Theorem | prmexpb 12077 | Two positive prime powers are equal iff the primes and the powers are equal. (Contributed by Paul Chapman, 30-Nov-2012.) |
Theorem | prmfac1 12078 | The factorial of a number only contains primes less than the base. (Contributed by Mario Carneiro, 6-Mar-2014.) |
Theorem | rpexp 12079 | If two numbers and are relatively prime, then they are still relatively prime if raised to a power. (Contributed by Mario Carneiro, 24-Feb-2014.) |
Theorem | rpexp1i 12080 | Relative primality passes to asymmetric powers. (Contributed by Stefan O'Rear, 27-Sep-2014.) |
Theorem | rpexp12i 12081 | Relative primality passes to symmetric powers. (Contributed by Stefan O'Rear, 27-Sep-2014.) |
Theorem | prmndvdsfaclt 12082 | A prime number does not divide the factorial of a nonnegative integer less than the prime number. (Contributed by AV, 13-Jul-2021.) |
Theorem | cncongrprm 12083 | Corollary 2 of Cancellability of Congruences: Two products with a common factor are congruent modulo a prime number not dividing the common factor iff the other factors are congruent modulo the prime number. (Contributed by AV, 13-Jul-2021.) |
Theorem | isevengcd2 12084 | The predicate "is an even number". An even number and 2 have 2 as greatest common divisor. (Contributed by AV, 1-Jul-2020.) (Revised by AV, 8-Aug-2021.) |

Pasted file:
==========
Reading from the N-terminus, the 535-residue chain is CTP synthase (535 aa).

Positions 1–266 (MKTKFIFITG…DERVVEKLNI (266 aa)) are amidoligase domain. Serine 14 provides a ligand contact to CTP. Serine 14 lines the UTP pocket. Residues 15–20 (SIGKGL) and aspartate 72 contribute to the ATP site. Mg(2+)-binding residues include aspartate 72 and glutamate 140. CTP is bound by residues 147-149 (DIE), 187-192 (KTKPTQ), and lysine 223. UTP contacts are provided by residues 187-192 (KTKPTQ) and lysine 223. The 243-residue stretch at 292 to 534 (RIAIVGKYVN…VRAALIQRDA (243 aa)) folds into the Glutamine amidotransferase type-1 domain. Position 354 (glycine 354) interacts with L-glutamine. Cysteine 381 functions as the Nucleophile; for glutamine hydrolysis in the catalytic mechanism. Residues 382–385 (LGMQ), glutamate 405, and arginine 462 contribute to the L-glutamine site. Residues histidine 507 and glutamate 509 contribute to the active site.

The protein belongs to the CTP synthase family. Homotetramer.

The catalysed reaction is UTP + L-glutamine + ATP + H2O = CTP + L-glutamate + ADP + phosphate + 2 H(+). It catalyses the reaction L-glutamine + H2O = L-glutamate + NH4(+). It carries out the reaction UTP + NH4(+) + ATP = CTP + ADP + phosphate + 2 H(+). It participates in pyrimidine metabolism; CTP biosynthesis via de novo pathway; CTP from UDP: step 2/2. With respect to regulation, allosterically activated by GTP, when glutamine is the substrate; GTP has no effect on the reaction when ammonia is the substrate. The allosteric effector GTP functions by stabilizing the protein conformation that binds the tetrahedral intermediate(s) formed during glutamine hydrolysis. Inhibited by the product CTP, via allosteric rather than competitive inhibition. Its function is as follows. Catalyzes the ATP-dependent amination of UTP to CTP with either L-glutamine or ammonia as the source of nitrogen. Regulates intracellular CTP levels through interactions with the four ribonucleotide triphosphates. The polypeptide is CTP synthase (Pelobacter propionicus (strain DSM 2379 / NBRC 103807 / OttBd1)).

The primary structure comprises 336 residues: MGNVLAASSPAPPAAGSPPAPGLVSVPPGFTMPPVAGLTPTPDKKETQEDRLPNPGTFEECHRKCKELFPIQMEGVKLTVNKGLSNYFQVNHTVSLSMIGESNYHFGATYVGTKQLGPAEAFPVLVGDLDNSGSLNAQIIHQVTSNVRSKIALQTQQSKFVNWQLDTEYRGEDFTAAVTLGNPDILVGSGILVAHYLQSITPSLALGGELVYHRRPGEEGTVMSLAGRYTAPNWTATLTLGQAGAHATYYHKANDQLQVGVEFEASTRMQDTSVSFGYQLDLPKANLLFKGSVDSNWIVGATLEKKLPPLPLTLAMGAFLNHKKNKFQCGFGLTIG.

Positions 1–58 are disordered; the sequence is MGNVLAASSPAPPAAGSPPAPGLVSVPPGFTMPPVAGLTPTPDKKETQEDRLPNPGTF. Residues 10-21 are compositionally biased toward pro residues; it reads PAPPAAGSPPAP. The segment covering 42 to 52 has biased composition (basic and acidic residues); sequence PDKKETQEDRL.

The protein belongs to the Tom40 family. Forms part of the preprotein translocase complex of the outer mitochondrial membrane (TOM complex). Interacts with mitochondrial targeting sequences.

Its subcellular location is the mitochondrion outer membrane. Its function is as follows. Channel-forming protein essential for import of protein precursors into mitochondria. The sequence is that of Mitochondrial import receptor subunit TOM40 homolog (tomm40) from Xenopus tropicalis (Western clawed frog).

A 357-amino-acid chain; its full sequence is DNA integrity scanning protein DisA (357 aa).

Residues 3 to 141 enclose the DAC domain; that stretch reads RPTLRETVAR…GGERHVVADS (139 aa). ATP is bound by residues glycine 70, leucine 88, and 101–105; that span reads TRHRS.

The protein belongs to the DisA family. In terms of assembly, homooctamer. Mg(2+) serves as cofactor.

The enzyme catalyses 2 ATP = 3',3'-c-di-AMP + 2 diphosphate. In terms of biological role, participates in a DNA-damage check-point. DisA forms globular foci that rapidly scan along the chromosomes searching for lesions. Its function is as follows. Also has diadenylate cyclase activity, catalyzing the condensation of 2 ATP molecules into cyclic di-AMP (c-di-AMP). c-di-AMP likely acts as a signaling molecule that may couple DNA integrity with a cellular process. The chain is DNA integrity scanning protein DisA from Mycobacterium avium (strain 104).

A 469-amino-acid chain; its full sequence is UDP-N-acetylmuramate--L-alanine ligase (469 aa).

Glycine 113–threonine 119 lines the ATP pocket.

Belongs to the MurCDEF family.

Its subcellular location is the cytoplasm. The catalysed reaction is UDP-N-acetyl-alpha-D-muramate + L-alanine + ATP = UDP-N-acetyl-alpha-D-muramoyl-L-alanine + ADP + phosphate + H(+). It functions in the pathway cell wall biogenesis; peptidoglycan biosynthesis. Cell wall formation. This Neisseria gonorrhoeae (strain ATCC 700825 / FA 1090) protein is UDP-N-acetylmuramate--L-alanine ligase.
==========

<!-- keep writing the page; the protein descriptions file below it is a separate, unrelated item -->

Theorem | isoddgcd1 12085 | The predicate "is an odd number". An odd number and 2 have 1 as greatest common divisor. (Contributed by AV, 1-Jul-2020.) (Revised by AV, 8-Aug-2021.) |
Theorem | 3lcm2e6 12086 | The least common multiple of three and two is six. The operands are unequal primes and thus coprime, so the result is (the absolute value of) their product. (Contributed by Steve Rodriguez, 20-Jan-2020.) (Proof shortened by AV, 27-Aug-2020.) |
lcm | ||
Theorem | sqrt2irrlem 12087 | Lemma for sqrt2irr 12088. This is the core of the proof: - if , then and are even, so and are smaller representatives, which is absurd by the method of infinite descent (here implemented by strong induction). (Contributed by NM, 20-Aug-2001.) (Revised by Mario Carneiro, 12-Sep-2015.) |
Theorem | sqrt2irr 12088 |
The square root of 2 is not rational. That is, for any rational number,
does not equal it. However, if we were to say "the